"I don’t know if you’ve heard – Stylist has not yet crunched the numbers for me and determined what percentage of our audience read us from WiFi-free, lead-lined bunkers in Nebraska – but Kate Moss has just celebrated her 40th birthday! I know! 40! And her a woman and a model and still thin and not even crippled by palsied limbs and smelling of parma violets or anything!
Leonardo DiCaprio will turn 40 later this year, too. I know! As if he were a person who happens to have been born exactly four decades ago! It’s crazy how it happens, isn’t it?
The differences in our – and I’m going to say ‘our’ because, despite my almost limitless egotism, I must assume that I’m not alone – reactions to landmark birthdays depending on whether they are being celebrated (or endured) by men or women are persistently infuriating. It’s difficult to see that we’ve made any progress at all in centuries. The threat of spinsterhood may have moved on a decade or so since Jane Austen’s day, when her heroines only had until about 25 to get married, but it’s been replaced by fertility worries (gotta squeeze out them sprogs before your ovaries start rattling like walnuts and your unused womb starts rotting where it uselessly, mournfully sits! Come on!) and ever-earlier efforts to hold back the effects of the years. Half the Bennet girls would probably be Botoxed already if we met them today, and I don’t even want to think about the state Mrs B would be in.
The whole age thing is getting increasingly confusing (unless of course that’s just my ancient, 30-something brain starting to pack up). This is partly the result of cosmetic surgery. Am I staggered by the fact that Courteney Cox turns 50 this year because I remember her as a 30-year-old playing 26-year-old Monica Geller in Friends, or because she now looks 30, despite her lead role in a comedy called Cougar Town? Or is it because I can’t believe that this means I’m nearly 40 despite feeling 18 on the inside? Although when I was 18, I felt 35 on the inside, so maybe I’m actually getting younger. Especially if the Estée Lauder Eight Hour Cream I’ve just bought for the first time lives up to the promises my friends have made on behalf of it.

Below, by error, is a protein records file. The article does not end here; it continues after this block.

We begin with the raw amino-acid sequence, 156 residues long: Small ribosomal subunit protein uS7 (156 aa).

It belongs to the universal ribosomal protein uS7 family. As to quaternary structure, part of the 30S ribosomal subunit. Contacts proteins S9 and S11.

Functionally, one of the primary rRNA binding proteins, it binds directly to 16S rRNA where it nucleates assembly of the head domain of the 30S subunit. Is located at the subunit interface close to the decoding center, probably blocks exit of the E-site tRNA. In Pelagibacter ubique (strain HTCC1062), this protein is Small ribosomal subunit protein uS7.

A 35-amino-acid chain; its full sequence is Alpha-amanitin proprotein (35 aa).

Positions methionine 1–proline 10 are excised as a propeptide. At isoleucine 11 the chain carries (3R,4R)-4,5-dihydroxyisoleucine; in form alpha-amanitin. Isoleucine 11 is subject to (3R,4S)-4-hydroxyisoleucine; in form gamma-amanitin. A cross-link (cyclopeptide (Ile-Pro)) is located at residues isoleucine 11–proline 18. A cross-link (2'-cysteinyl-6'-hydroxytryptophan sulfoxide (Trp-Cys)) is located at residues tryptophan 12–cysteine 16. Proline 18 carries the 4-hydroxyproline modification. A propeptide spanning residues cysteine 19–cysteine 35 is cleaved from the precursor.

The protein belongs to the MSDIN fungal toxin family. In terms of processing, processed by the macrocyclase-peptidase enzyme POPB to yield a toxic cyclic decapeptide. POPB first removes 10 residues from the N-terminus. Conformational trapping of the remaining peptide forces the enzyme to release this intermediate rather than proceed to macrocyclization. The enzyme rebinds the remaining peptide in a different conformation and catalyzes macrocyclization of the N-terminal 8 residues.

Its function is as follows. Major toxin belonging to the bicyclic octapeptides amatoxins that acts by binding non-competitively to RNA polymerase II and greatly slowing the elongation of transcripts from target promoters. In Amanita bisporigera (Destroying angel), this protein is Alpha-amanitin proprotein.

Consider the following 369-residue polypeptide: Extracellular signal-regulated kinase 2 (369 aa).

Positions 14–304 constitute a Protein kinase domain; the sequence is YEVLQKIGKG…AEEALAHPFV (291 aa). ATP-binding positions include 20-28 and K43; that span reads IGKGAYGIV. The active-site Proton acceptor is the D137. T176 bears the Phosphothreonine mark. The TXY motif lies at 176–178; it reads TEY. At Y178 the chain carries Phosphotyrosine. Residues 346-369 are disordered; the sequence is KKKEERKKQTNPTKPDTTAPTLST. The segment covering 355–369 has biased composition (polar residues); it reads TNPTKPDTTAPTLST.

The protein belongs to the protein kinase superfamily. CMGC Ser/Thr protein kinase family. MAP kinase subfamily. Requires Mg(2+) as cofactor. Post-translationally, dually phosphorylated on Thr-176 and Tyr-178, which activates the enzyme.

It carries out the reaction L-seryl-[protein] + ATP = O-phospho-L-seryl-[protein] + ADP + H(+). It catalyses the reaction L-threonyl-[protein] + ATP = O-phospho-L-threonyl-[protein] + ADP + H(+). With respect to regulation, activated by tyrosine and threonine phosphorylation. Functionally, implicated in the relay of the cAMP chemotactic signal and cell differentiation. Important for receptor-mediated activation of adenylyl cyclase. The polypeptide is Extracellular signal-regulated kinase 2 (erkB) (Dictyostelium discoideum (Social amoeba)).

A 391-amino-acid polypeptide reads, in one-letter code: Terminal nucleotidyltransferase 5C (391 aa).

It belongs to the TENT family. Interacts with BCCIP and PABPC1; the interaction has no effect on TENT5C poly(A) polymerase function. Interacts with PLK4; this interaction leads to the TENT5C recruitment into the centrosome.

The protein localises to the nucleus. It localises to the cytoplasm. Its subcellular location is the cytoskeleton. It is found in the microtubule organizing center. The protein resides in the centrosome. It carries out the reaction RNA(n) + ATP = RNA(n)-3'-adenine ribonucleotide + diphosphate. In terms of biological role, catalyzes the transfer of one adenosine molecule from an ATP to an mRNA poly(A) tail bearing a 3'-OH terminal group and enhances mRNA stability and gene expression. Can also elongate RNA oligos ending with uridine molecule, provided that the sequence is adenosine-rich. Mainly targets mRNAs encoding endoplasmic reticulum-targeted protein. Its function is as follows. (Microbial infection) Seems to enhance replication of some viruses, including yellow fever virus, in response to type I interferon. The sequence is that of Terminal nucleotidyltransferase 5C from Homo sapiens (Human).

Actual age versus internal age versus external age – these are the contradictions we wrestle with individually. Collectively, things are even more baffling. Middle age used to be a clearly defined thing – it started at 40, when you turned into your mother and started wearing navy shoes and elasticated waists (to cope with that middle-age spread) but now we’re all fitter and living longer (or were until we decided we quite missed the threat of death-by-mammoth/ plague/world war and replaced it with that of death-by-obesity-and- Type-2-diabetes), ‘middle youth’ is a thing. When I’m supposed to have my midlife crisis now, I do not know. Though that was always really only a thing for men – the Porsche, the 23-year-old girlfriend, the ill-advised wardrobe revamp – and Shirley Valentine. (Christ, I’m old enough for Shirley Valentine to be my go-to reference. Pass the hemlock.
And please don’t anybody bother to tell me again that the future alluded to in Back To The Future II, which came out 10 minutes ago in 1989, arrives next year.) And then we have the excuses trotted out by people defending Liberal Democrat peer Lord Rennard, recently accused of numerous instances of sexual harassment in the course of his career, and the various members of UKIP caught spouting various racist, sexist and homophobic diatribes: it’s their age, they can’t help it, they’re from a different generation and don’t know how things are now. Lord Rennard is 53.
The head of the lunatic asylum – I’m sorry, I mean UKIP – Nigel Farage is 49. That’s closer to most of us in age than they are even to our parents, let alone to the dinosaurs, as their supporters would like us to believe. Though it’s interesting how men’s age is never an issue unless they need to play the ‘too old to know better card.’
So much food for thought. So little time. Even though I’m way younger than Courteney Cox – though admittedly not on the outside, where it counts.”
Imagecredit: Rex Features